These three questions are phrased as alternative-history questions, but my real intent is to understand better how well different modeling approaches fit the phenomena they are used to describe; see 1 below for more discussion of that point.
Short "informed opinion" answers are fine (better, actually).
If Dmitri Mendeleev had had access to and a full understanding of modern group theory, could have plausibly structured the periodic table of chemistry in terms of group theory, as opposed to the simpler data-driven tabular format that he actually used?
If Mendeleev really had created a group-theory-based Periodic Table, would it have provided any specific insights, e.g. perhaps early insights into quantum theory?
The inverse question: If Murray Gell-Mann and others had not used group theory concepts such as $SU(3)$ to organize particles into families, and had instead relied on simple grouping and graphical organization methods more akin to those of Mendeleev, is there any significant chance they could have succeeded? Or less speculatively, is it possible to create useful, concise, and accurate organizational structures (presumably quark based) that fully explain the particle data of the 1970s without making any reference to algebraic structures?
1 Background: My perspective on the above questions is to understand the interplay between expressive power and noise in real theory structures. One way to explain that is to note that mathematical modeling of data sets has certain strong (and deep) similarities to the concept of data compression.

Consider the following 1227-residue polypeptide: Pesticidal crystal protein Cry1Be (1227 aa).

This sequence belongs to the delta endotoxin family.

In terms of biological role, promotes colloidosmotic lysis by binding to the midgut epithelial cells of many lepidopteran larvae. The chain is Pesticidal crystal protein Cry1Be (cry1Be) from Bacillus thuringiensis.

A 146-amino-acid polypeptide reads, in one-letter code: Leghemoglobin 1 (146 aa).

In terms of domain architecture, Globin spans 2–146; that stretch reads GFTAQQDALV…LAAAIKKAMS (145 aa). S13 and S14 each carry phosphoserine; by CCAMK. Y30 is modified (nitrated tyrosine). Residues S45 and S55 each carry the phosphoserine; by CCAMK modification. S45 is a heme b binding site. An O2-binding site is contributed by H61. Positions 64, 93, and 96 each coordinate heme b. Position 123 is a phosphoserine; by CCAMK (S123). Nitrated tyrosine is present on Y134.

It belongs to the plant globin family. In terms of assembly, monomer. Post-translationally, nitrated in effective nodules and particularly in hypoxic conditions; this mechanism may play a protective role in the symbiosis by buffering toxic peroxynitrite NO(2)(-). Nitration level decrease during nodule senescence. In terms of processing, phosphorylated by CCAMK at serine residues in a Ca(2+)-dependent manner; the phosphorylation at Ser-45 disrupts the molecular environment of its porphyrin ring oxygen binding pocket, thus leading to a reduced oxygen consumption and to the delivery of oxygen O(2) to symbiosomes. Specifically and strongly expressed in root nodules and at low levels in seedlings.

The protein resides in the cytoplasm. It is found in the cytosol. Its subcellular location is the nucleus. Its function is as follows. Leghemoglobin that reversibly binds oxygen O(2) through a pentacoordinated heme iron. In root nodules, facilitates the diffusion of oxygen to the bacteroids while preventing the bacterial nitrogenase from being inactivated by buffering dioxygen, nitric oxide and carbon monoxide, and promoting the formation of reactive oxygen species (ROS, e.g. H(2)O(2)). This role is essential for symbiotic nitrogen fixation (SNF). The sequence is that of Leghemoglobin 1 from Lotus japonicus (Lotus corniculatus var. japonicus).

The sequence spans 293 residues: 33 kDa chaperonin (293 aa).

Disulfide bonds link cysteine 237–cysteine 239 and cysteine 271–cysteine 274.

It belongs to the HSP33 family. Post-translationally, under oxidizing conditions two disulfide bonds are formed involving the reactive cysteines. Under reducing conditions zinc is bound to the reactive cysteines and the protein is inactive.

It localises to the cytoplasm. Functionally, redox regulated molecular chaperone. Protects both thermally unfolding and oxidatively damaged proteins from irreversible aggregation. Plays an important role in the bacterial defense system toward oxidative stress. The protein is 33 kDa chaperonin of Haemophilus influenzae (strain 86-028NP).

On the positive side, a good theory and a good compression both manage to express all of the known data by using only a much smaller number of formula (characters). On the negative side, even very good compressions can go a astray by adding "artifacts," that is, details that are not in the original data, and which therefore constitute a form of noise. Similarly, theories can also add "artifacts" or details not in the original data set.
The table-style periodic table and $SU(3)$ represent two extremes of representation style. The table format of the periodic table would seem to have low expressive power and low precision, whereas $SU(3)$ has high representational power and precision. The asymmetric and ultimately misleading emphasis on strangeness in the original Eight-Fold Way is an explicit example of an artifact introduced by that higher power. We now know that strangeness is just a fragment -- the first "down quark" parallel -- of the three-generations issue, and that strangeness showed up first only because it was more easily accessible by the particle accelerators of that time.
2012-06-30 - Update on final answers
I have selected Luboš Motl's answer as the most persuasive with respect to the questions I asked. If you look at the link he includes, you will see that he has looked into this issue in minute detail with regards to what kind of representation works best, and why. Since that issue of "what is the most apt form of representation" was at the heart of my question, his answer is impressive.
With that said, I would also recommend that anyone interested in how and to what degree group theory can be applied to interesting and unexpected complexity problems, even if only approximately, should also look closely at David Bar Moshe's fascinating answer about an entire conference that looked at whether group theory could be meaningfully applied to the chemical elements. This excellent answer points out a rich and unexpected set of historical explorations of the question. If I could, I would also flag this as an answer from a different perspective.
Finally, Arnold Neumaier's answer shows how a carefully defined subset of the problem can be tractable to group theoretic methods in away that is predictive -- which to me is the single most fundamental criterion for when a model crosses over from being "just data" into becoming true theory. And again, I would flag this one as an answer if I could.
Impressive insights all, and my thanks to all three of you for providing such interesting, unexpected, and deeply insightful answers!